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Longtime Niwot business owners wary of incorporation

 

January 29, 2020 | View PDF

Vicki Maurer

A sign outside Niwot Market promotes Niwot's low sales tax rates.

Carrie Wise of Wise Buy Antiques is not prone to angry outbursts, but a recent push to bring a municipal government to Niwot has provoked more than one. Now she is joining with other local business owners to get the word out about the potential pitfalls of incorporation and head off a move that she said will irreparably change the unique character of the town.

"I think Niwot's really good the way it is," Wise said. "Don't mess with it if it's not broken. I can't help it if the people on the next block didn't get what they want from Boulder County, but we shouldn't change everything because of that."

Wise has found an outlet for her frustration in Pat Murphy and Bert Steele, who have cast a wary eye at an incorporation feasibility study released last month by the Niwot Incorporation Committee. While the trio has a number of misgivings about an incorporated Niwot, their top concern centers around the hefty tax increases outlined in the feasibility study. According to the incorporation committee, converting the town to a municipality and funding its initial years of operation will require an additional property tax levy of 7.5 mills on both residential and commercial property in town, boosting annual tax bills by thousands of dollars for the latter. Bert Steele of Niwot Market said that's too high for many retail outlets, including his, which often operate with a slender profit margin.

"There's pressure coming from everywhere, driving up costs, so the property tax is a concern because we want to do more for the employees and fix up the store...This is a small community, and we're paying a lot now, and it doesn't make sense to do it to ourselves."

Steele is also dismayed by a proposed increase in local sales tax rates, from 5.985 to 8.895 percent, exceeding both Longmont (8.815%) and Boulder (8.85%), and effectively wiping out what had proven to be an effective lure for out-of-town shoppers, as well as a little extra change for Niwot customers.

"There's no additional sales tax here, and I think that's really good for the customers and it gives us a little bit of a competitive edge," he said. "I appreciate that, and I would hate to see that go away."

Wise predicted ruinous consequences for Niwot's economic viability under these potential taxing scenarios.

"I'm really fearful for the commercial district, because it's just getting overtaxed for what it is, and [proponents] saying that it's going to be vibrant, well it's more than likely going to be the opposite of that, because rents will have to be raised."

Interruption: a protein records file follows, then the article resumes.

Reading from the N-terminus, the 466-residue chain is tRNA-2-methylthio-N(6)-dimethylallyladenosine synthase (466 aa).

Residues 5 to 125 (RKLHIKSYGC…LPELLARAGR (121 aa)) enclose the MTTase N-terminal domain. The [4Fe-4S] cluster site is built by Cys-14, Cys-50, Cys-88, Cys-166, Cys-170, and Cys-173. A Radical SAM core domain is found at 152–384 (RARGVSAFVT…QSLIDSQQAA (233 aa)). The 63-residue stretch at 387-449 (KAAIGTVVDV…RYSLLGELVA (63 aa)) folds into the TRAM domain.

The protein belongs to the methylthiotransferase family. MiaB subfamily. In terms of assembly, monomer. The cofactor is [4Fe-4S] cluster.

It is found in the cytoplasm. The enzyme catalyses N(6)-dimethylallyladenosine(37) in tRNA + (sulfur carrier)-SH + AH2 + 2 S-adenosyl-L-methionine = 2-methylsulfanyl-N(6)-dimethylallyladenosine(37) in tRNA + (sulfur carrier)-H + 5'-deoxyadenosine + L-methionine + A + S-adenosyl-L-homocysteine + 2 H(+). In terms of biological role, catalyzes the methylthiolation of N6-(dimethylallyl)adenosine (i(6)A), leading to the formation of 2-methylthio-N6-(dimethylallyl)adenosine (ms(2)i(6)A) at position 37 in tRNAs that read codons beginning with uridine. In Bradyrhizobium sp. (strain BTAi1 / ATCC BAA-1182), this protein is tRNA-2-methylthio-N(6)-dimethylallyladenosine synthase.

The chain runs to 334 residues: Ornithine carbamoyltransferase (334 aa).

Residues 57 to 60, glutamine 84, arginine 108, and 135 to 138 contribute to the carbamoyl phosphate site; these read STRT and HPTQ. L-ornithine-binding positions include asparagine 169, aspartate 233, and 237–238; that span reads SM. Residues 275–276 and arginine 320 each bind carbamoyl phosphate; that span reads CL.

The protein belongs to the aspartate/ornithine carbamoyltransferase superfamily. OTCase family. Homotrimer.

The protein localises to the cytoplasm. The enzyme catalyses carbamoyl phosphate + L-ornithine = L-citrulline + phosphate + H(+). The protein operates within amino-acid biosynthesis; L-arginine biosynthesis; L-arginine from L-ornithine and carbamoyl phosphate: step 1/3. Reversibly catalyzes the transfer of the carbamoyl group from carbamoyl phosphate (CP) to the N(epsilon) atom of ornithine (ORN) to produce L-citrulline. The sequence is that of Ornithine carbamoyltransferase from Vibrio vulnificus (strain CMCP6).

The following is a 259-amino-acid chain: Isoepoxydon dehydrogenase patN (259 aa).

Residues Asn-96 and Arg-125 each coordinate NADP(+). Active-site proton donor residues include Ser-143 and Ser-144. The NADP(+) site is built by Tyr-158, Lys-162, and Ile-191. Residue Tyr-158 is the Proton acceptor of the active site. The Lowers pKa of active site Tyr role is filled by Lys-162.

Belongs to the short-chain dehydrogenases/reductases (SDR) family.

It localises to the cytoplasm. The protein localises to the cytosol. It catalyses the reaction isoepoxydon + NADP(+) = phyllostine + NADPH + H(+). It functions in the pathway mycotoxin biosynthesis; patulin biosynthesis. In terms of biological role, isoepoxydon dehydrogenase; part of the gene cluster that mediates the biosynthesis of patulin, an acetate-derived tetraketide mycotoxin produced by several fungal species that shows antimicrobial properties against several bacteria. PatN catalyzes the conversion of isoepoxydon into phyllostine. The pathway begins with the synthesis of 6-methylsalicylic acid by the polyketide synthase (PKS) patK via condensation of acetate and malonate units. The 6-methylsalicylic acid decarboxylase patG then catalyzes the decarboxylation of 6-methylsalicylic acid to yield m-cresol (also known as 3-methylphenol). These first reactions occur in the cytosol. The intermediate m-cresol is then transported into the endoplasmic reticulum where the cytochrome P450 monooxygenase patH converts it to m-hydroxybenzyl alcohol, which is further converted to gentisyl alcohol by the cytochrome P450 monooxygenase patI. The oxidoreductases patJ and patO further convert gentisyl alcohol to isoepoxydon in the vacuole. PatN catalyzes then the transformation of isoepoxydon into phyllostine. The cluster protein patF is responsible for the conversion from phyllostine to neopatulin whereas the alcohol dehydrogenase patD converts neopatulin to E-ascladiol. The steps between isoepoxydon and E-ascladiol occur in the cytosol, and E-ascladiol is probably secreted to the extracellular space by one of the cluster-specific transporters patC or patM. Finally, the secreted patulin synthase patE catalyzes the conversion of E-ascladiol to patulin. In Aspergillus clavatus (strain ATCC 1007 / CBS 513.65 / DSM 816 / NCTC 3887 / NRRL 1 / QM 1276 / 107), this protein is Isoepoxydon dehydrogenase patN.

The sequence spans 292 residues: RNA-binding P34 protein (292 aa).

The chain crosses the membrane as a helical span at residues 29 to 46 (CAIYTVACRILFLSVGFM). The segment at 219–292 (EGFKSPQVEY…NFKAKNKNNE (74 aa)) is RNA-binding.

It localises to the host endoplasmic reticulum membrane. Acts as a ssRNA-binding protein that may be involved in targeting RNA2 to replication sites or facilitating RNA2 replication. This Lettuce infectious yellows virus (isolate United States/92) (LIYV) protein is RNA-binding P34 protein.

She was especially vexed by what she termed a "lack of transparency" in the group's treatment of the 1% LID special district tax.

"The incorporation committee failed to tell us that the 1% sales tax that we voted on and that's dedicated to the commercial district, if we incorporate, it goes away," she said. "It should be in the Pros & Cons [section of the study], but they didn't do that. They did finally put it into the budget, but only after Tim and I pushed them."

(The projected incorporation budget does include a line item for an "Economic Vitality Fund," with a note that it should be earmarked "to support economic vitality, marketing and promotion, and infrastructure for the Niwot commercial district.")

Murphy raised another concern about business property taxes. According to her analysis of the proponents' budget, the town's commercial entities will bear a disproportionate share of the tax burden, with 50 properties contributing more than a quarter of total revenues.

"It seems like they're asking 50 commercial people to pay 25% of fixing the town's roads," the longtime proprietor of Niwot Real Estate said. "I'm a small businessperson, and I like to see small businesses succeed. If rents go up, that will get passed on to the customers."

Murphy also raised the alarm about the potential for encroaching development should the town elect to incorporate. As a veteran of the campaign to keep Niwot safe from Boulder and Longmont planners through the transfer of development rights, she is sensitive to the threat of creeping growth.

"I was involved in a lot of land use issues," she said. "What I see is that annexation or rezoning could take place. Everybody likes our small town, and, if all of the sudden, the budget is light and there's a piece of adjacent property, someone might think it might be a great way to get some income...My goal is to protect what people in the past and what people in the future like about Niwot-that it's small. Annexation can change it, and zoning can change it."

She also rejects claims by incorporation proponents that Niwot's relationship with Boulder County has deteriorated in recent years. Citing a number of local projects funded or supported by the county, such as Children's Park, Murphy said, "We're getting great service. They've helped with doing downtown, they helped us with TDRs to help keep the town small. The county's been good to us."

Finally, Steele wanted to be clear that just because some Niwot Business Association officers are cheering incorporation, it is far from a universal sentiment among the organization's membership.

"This is a huge thing to figure out, and I feel pushed," he said. "I view it as a really big decision, and I want everyone to really think it out and look at both sides of this."

 

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